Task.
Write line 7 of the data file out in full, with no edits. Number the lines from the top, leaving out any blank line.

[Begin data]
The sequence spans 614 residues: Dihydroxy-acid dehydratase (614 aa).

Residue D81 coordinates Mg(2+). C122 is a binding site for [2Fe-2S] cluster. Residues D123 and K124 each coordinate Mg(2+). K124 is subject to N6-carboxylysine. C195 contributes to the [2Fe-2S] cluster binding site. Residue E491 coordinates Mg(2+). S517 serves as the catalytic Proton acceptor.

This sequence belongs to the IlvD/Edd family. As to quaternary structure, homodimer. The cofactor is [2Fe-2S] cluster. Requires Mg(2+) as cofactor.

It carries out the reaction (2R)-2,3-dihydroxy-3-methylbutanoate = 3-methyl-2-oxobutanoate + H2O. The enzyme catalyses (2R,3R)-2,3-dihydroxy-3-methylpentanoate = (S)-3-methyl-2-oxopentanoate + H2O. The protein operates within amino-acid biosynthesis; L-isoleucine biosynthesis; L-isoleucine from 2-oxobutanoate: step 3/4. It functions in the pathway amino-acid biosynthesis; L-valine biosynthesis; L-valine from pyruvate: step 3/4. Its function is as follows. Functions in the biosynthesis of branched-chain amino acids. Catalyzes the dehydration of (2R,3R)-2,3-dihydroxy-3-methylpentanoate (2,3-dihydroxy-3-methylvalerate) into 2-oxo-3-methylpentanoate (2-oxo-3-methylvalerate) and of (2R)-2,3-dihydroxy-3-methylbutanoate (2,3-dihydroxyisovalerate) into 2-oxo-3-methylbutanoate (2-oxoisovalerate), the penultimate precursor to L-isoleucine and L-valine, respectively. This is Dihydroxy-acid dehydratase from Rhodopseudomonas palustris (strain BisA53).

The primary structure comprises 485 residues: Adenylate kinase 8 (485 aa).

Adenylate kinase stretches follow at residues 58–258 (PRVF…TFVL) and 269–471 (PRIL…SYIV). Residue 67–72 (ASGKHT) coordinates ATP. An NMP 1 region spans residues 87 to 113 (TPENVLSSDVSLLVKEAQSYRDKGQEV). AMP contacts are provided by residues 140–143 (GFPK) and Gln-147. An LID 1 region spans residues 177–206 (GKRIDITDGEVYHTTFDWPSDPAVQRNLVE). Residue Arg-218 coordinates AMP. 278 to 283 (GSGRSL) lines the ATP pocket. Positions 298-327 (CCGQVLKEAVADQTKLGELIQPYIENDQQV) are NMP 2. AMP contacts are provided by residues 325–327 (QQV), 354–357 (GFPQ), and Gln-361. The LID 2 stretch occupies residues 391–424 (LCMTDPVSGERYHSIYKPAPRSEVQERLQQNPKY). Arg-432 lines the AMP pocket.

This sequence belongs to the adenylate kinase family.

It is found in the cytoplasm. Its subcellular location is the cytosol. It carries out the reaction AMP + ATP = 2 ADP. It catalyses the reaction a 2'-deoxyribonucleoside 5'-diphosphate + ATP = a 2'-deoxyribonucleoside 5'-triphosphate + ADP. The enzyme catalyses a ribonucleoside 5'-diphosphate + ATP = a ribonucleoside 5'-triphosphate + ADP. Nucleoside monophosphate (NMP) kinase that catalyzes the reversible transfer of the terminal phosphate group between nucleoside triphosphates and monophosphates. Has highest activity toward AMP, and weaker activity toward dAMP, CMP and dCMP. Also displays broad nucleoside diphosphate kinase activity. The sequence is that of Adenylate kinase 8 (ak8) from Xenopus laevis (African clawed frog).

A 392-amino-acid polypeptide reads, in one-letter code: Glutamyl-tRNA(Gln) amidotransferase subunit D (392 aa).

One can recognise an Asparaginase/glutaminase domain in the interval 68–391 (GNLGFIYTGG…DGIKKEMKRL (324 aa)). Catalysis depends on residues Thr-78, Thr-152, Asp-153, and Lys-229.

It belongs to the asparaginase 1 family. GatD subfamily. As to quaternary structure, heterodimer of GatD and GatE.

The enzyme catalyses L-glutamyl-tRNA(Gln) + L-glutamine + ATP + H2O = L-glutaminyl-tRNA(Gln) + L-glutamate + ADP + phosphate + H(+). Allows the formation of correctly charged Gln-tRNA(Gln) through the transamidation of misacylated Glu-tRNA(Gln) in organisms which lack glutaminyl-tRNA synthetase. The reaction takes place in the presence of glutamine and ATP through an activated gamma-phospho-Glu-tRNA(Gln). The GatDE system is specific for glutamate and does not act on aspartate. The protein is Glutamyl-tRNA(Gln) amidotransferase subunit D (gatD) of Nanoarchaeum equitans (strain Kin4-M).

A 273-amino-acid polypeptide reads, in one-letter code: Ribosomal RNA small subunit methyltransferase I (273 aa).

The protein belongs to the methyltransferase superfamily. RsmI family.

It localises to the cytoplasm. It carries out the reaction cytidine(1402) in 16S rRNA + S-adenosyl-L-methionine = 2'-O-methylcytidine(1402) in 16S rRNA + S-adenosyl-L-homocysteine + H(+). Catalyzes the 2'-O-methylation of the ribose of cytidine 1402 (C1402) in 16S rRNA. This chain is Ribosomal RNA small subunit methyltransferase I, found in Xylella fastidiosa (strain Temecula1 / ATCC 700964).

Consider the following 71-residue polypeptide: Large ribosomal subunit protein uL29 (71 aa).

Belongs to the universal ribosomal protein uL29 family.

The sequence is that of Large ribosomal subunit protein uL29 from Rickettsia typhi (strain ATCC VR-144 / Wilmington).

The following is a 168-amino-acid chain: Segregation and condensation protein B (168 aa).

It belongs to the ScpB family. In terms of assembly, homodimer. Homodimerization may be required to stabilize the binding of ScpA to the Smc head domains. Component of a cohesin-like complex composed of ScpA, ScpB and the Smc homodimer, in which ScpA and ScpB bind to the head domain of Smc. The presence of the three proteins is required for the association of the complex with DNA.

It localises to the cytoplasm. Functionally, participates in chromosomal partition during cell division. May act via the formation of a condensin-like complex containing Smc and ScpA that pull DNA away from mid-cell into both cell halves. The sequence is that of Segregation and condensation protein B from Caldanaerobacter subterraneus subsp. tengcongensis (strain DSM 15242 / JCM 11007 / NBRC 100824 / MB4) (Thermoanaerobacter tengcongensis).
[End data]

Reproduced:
This sequence belongs to the adenylate kinase family.